Friday, October 26, 2012

Chalk it up to Talent


I always wanted to have cool handwriting. My cursive always sucked, there was never any hope for it. Over the years I created this hybrid of script and print that to this day still varies depending on the type of writing utensil I'm using. No hope.


Last weekend, the Hubs and I visited Danielle and Rob in Katy. We got to see their new house, brand spankin' new kitchen, and have really good married-couple conversations. Danielle also took me to brunch at Tiny Boxwood's (thanks, friend!). Aside from the delightful, tasty food, and dangerous bottomless mimosas, the setting was also idyllic. We both admired the cute chalkboard signage, which is sooooo everywhere these days, but I still love it sooooo much. So much. And we both woe-is-me'd that neither of us has stylin' handwriting.

Then I remembered about a chalkboard artist I had read about, Dana Tanamachi, in Brooklyn, New York. Like this is her legit job -- she hand-letters chalkboard signs. Check it out. She's amazing.


  


There's no hope for this hopeless hand-letterer, but her's is true talent!

Friday, October 19, 2012

Greece via Instagram


It never fails to surprise me what cool photos you can take with an iPhone. We dropped almost a grand on a brand new Nikon DLSR before our recent trip to Greece, and yet some of my favorite pictures from the trip were taken on instagram.

Thanks to my stupidly choosing to do the software update Apple released without backing up my phone first, I lost a lot of those pictures when we got home. However, the ones I'd uploaded from the road to instagram were safe. Let's experience Mainland Greece via instagram!


Country side between Athens & site of Ancient Delphi.


Treasury of Athens, restored at Delphi.


Temple of Apollo at Delphi.


Tholos at Delphi.

So the site of Ancient Delphi was life-changing. First of all, it's set in a majestic mountain range - such an amazing backdrop. Secondly, it's one of the better preserved ancient sites, so there is quite a lot to see and you don't have to strain as hard to imagine what it must have looked like when it was a thriving place of worship. In Greek mythology, Delphi was the site of the Delphic oracle, and a major sanctuary of the god Apollo. It was thought of by the Greeks as the center of the earth (the "navel"), and it was our first stop on a roadtrip of the mainland, and an incredible way to begin our tour of the ancient sites.


Just one question: why have Americans not thought to season potato chips with oregano?
We ate many bags of these along the way.


I cried at Epidaurus. Yes, I know I'm a nerd. Aside from being a celebrated healing center, the ancient city of Epidaurus is also home to the best-preserved Classical theatre.  It was amazing and so . . . ALL THERE - just like it hadn't been thousand of years since it was carved out of the mountainside. This was one ancient site that was thankfully almost empty and we just sat (like in the picture above) and took it all in. I'm sitting almost all the way at the top of the grand theatre, and I could hear the tourist you see standing "center stage" talking in a whisper. Incredible.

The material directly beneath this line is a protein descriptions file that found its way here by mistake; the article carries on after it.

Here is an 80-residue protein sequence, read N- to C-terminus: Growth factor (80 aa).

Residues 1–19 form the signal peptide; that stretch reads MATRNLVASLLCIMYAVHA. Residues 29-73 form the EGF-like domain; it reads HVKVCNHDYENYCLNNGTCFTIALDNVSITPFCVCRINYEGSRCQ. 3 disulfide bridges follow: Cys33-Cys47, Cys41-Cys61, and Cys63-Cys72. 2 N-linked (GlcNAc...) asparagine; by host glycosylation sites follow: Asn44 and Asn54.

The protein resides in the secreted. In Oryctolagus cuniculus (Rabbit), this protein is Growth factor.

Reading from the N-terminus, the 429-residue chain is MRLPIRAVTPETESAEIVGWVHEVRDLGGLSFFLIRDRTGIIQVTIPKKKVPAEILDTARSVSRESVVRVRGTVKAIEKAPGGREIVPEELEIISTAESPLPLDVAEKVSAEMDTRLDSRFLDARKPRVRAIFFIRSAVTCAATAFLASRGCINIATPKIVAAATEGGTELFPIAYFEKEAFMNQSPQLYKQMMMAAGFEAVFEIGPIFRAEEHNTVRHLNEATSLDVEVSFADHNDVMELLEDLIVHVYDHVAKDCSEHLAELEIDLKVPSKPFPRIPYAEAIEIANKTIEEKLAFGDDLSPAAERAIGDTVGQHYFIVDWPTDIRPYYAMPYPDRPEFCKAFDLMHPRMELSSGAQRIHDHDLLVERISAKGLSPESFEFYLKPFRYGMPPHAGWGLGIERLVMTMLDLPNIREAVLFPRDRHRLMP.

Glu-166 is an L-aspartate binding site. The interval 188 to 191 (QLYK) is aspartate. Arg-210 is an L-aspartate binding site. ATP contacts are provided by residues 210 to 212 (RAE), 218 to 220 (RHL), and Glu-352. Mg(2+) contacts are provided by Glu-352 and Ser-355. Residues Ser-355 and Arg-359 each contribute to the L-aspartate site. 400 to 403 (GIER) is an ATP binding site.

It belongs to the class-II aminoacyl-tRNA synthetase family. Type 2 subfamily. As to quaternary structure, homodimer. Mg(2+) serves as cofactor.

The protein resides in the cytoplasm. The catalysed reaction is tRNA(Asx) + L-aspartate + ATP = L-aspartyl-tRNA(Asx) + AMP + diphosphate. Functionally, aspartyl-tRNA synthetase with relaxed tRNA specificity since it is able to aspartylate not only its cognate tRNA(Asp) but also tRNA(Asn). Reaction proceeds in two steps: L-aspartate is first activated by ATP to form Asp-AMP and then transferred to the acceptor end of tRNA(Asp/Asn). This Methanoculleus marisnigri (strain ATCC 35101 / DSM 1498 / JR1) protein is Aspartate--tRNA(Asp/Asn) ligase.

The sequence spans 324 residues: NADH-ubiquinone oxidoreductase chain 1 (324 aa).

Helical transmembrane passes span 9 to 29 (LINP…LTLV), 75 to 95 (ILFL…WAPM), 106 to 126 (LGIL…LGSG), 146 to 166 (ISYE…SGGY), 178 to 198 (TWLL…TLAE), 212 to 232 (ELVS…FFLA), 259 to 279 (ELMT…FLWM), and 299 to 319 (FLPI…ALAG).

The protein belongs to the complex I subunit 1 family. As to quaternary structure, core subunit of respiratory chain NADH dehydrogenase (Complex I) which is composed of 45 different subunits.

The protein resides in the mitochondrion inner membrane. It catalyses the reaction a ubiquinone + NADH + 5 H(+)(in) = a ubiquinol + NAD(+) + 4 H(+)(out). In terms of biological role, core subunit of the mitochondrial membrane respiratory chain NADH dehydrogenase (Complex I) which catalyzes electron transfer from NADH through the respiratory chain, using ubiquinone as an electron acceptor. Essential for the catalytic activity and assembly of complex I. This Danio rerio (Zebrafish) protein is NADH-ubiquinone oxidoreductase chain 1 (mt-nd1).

A better shot of just how big Theatre at Epidaurus is really.


Along the way I became addicted to fresh Greek olives. Canned olives just can't compare. I do not recommend, however, trying a green olive off the tree - which both Tim and I did at Delphi when no one was looking. They are the most bitter little buggers you can imagine.


This is the stadium at Ancient Olympia. If you're any fan of the Olympics, you should try to go here one day to pay homage. . . it was also incredible (I'm running out of words that mean "incredible"). There was no real "seating" even in ancient times so this stadium is pretty much intact. Thousands of men just sat on the lawn to watch the foot races. You can even still step on the marble starting and finishing lines, which is what this tour group was doing when I snapped the picture. We arrived at Olympia at about 8:30 in the morning, and by some stroke of genius I suggested we hurry out to the stadium first, to see if we could catch it before hordes of people showed up. We were so thankful we did so -- we had it all to ourselves! Well, with the exception of these two precious pups who were having their own race . . .


After a few days on the road, we stopped over for two nights in the harbor town of Nafplion. It was a beautiful old town with Venetian influences, as you can see with all the old Pensions (mansions). Unfortunately, it also had a cat problem, and the whole town smelled like a cat box, if I'm to be totally honest.


Harbor in Nafplion.


Church in Nafplion.


Old pensions (mansions) in Nafplion.



Peirene's Springs at Ancient Corinth. It was said to be a favored watering-hole of Pegasus, sacred to the Muses. Poets would travel there to drink and receive inspiration. The legend goes that Peirene became a spring because of the tears she shed in lamentation for her son Cenchrias, who was unintentionally killed by Artemis. What was really amazing is there is STILL RUNNING WATER BACK IN THERE. Um, yeah.